“Spot the Mummy in the Museum” by Sarah Khan is actually a beginner’s guide to visiting a museum and gives information about some of the major civilizations that you are likely to see there.  It is aimed at KS1 and asks the reader to search the pictures for hidden items that were important to various ancient cultures.  This is bright and cheerful; it is divided into the various sections you might find in a museum but there is no contents, index or glossary.

“50 things you should know about the Tudors” by Rupert Matthews is a history of this dynasty told in chronological order. It is part of a series ranging from WWI to Space and is a clear and informative introduction to each topic.  The book is full of fascinating image and facts about the Tudors and I particularly like the way it covers the broader aspects of each reign, for example the need to get government finances under control after the spending by Henry VIII.  There is an excellent contents page as well as an index and glossary.  One you start reading this you want to keep going, a very good introduction to the period.

“50 things you should know about Space” by Professor Raman Prinja is another in this excellent series and the format is the same as the others.  The contents page shows that the layout of the book and it starts with the history of the universe and how we have reached the state that exists today; then it looks at our solar system and each of the planets  before finally covering the technology that has developed to allow us to explore the space around us.  An excellent introduction to the subject.

Wayland, 9780750298209

The Great Fire of London” by Emma Adams, illustr. James Weston Lewis is a wonderful tribute to the 350th anniversary of this terrible catastrophe.  the front cover with its leaping flames and gold outlines really highlights the image and feel of the fire.  the inside illustrations are very ‘retro’ and take me back to my childhood in the late 1950s.  They appear to be wood or lino cuts and bring a clarity and atmosphere to the pictures that is very moving.  The colour palette is limited, using blues, rust, orange and yellow; however these are balanced throughout the book so that they reflect the different elements of the sad event.  The story is told chronologically and the inclusion of small quotes from Samuel Pepys’ Diary really add to the drama and poignancy.  I also like the way that the story talks about the consequences of the fire; there were new buildings, improving fire services and more awareness of the dangers to be found in a crowded city.  I absolutely love this book.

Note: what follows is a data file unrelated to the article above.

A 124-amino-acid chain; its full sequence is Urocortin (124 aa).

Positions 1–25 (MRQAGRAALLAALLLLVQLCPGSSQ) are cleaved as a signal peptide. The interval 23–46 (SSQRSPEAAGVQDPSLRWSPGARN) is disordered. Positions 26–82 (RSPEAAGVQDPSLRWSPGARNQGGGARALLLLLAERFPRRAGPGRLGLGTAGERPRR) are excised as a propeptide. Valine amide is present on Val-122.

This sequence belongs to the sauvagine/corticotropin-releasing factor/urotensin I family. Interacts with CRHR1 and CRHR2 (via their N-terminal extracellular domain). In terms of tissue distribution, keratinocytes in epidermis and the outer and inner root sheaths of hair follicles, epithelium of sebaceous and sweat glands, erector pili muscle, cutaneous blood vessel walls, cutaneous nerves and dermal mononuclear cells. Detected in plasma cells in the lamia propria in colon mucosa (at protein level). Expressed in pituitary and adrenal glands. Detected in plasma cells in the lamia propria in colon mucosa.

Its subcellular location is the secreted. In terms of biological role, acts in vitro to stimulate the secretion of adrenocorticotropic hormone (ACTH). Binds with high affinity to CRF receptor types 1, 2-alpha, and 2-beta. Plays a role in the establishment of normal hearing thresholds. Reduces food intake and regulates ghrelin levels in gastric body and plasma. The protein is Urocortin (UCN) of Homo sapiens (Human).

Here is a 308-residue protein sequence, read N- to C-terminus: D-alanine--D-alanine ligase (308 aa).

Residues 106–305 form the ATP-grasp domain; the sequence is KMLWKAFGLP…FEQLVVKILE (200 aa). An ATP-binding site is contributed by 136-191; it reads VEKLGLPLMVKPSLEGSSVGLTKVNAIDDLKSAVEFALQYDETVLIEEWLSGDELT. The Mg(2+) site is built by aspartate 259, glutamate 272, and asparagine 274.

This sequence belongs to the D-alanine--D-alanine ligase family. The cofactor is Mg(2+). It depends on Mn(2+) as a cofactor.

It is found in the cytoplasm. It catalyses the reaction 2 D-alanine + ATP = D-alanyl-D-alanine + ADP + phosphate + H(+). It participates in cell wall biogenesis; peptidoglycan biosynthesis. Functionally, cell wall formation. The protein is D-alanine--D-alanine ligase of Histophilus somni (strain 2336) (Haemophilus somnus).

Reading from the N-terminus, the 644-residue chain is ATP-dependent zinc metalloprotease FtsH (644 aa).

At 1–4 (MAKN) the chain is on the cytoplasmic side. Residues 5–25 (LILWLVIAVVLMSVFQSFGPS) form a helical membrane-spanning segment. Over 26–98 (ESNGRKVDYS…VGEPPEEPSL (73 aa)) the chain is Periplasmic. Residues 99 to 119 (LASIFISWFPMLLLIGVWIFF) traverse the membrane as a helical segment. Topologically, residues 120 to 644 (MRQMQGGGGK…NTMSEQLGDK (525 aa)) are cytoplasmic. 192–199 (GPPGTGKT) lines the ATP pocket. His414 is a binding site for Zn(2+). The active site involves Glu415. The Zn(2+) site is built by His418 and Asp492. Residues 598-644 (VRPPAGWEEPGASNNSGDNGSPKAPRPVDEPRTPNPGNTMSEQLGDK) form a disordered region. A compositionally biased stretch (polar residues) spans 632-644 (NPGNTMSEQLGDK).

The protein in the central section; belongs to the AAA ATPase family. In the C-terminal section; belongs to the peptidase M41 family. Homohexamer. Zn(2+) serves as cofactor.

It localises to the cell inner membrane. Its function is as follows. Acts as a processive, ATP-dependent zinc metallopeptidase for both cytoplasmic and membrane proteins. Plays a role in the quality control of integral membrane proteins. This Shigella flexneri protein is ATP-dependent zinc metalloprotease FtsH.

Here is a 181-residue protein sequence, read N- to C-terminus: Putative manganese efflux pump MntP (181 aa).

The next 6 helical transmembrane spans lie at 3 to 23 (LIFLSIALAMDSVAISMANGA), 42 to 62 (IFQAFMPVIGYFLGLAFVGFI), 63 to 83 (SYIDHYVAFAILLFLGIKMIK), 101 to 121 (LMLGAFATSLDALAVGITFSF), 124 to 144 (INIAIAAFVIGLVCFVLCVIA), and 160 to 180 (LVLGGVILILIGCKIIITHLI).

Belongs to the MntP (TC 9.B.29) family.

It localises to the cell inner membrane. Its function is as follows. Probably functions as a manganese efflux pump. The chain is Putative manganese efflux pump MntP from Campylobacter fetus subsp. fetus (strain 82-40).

On your Bike” by Chris Hoy, illustr. Clare Elsom.  In contrast to the stories that he has co-written with Jo Nadin this book is actually a guide to looking after your bicycle, types of cycling and just enjoying the pastime.  The information is accuarate and deals with everything from maintenance and repair to choosing a bike and starting to race.  You really could not want for a better person to guide new riders than Chris Hoy and he has done a great job in encouraging children to take their cycling more seriously and to stay safe while they are doing so.

“The Busy Beaver” and “”Up the Creek” by Nicholas Oldland are two stories about a group of friends; they are Moose, Beaver and Bear.  Whilst the stories can be read just as picture books, they are also about friendship, sharing and also about the consequences to others when you do something without considering them.  The stories and illustrations are amusing, colourful and full of personality as well as providing a lesson for young readers.